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Monday, November 3, 2008



DUT dance programme directed by Mdu Mtshali involves choreography by Musa Hlatshwayo, Sanele Mzinyane and Neliswa Rushualang. (Review by Siza Mthembu)

The Durban University of Technology’s Drama department (now know as the Department Of Television Drama And Productions Studies), has always produced work of a high quality and Light of Hope is no exception.

Inspired by real events and current political situations in the whole of Africa. Mdu Mtshali explains in his directorial notes how xenophobic attacks have left thousands of men and woman homeless with no shelter. Mdu has collaborated with three well-known choreographers of Durban: Musa Hlatshwayo, who holds a BA honours from UKZN; Neliswa Rushualang, one of the co-founders of Siwela Sonke Dance Theatre which always produce good work, and Sanele Mzinyane who is a lecturer at the University of KwaZulu-Natal.

Piece one by Sanele Mzinyane: The Black Box. The audience is introduced to Durban streets and the way of living. On stage are a few dancers trapped in boxes, others sighted, others carrying on with daily chores. Centre stage is the main man in the street, played by Brian Khawula who gives a good performance with discipline and exceptional energy. Sanele chose to use Yeh Yeh by Lira as his background music. It would have been nice to see him use Durban music so that it compliments the dance.

Piece Two by Mdu Mtshali: Songs. A breathtaking performance and in this piece one could sense that all styles of dance were included and the dancers handled them with care and pride. The dance begins with Mthandazo Mofokeng and Dhiya Bahadur dancing in a circle doing a fusion of African and Indian dance. They are both trapped in this circle trying to find their goals in life, we then moved to an exceptional duet by Thobani and Mthandazo (look out for him). I have always been concerned about the limitation of styles in the Drama Department but this year it was good to see Indlamu, Ingoma, ishiyamen fused in the piece, we them moved isXhosa ceremony representing the return of amadoda (real man) one must compliment the lighting in the piece. Good and clean choreography – well-done to Mdu and the dancers.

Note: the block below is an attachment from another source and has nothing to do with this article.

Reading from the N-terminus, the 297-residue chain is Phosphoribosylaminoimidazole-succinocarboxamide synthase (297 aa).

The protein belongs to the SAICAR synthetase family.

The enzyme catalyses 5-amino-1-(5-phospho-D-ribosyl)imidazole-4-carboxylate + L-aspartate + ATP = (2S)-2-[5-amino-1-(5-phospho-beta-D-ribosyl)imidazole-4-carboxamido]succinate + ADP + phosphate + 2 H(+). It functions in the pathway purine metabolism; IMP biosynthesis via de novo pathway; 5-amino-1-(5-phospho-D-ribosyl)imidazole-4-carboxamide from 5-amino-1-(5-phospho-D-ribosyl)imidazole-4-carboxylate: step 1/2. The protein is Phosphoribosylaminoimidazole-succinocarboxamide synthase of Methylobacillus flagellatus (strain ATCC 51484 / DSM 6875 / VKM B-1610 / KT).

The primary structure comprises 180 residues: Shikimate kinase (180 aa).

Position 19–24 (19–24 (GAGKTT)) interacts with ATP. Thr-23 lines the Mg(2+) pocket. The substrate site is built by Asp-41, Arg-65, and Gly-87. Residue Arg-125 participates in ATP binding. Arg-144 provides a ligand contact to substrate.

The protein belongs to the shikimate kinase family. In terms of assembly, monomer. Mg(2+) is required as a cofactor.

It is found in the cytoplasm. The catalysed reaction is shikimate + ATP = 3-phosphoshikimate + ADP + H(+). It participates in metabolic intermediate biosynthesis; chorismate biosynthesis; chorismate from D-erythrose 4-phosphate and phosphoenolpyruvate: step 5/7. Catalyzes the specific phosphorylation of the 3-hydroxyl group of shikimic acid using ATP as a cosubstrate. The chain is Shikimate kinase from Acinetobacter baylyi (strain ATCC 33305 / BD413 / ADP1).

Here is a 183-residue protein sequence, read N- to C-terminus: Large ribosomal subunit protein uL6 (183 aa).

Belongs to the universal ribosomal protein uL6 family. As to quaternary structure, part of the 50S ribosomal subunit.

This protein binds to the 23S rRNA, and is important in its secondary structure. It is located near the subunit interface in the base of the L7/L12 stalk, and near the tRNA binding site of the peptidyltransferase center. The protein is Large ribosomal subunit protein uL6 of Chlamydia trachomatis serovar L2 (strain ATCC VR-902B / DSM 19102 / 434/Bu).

Piece Three: Tribe of legends. Musa Hlatshwayo has always impressed Durban audiences both as a dancer and a choreographer. In this piece, he explores the resurfacing of a metaphorical tribe of unsung legends. Inspired by his personal journeys to places like Europe and America, the piece begins with Marcia Mzindle who looked unbalanced and unfocused (possibly first night nerves?) we then see Thomas Mpuleng a former student of this institution and now a voice lecturer giving us the benefit of a good stage presence. The Courtyard Theatre has limited lighting equipment – however, Musa managed to create good visual effects and the whole piece is lit by a car parked in a loading bay. Noticeable performances came from Zinhle Mkhize, Ntando Mncube, Wonder boy Kakole and Sandra Magwaza.

We then moved to a ridiculous wait which is very embarrassing we see students cleaning the stage others shouting and screaming as part of the scene changes.

Piece Four: Sizalwe ngobani. This begins with Andile Mdletshe doing a poem with Sheila Madiya singing an Italian song, perhaps Madeline Tzankonva (singing and voice lecturer) to help with the voices. The piece talks about the empowerment of women and how we should acknowledge and appreciate South African women, Neliswa introduces Siwela Sonke dancers Sibusiso Gasa and Mxolisi Nkomonde who end up upstaging the students. There is also the use of water on stage and considering the presence of lights and dance mats – this can be very dangerous.

South Africa has passed the stage of xenophobic attacks and we are still trying to digest the change in government. This comes to the fore this season.

Light of Hope runs at the Courtyard Theatre from October 1 to 4 at 19h00. Tickets R15 at the door - Siza Mthembu

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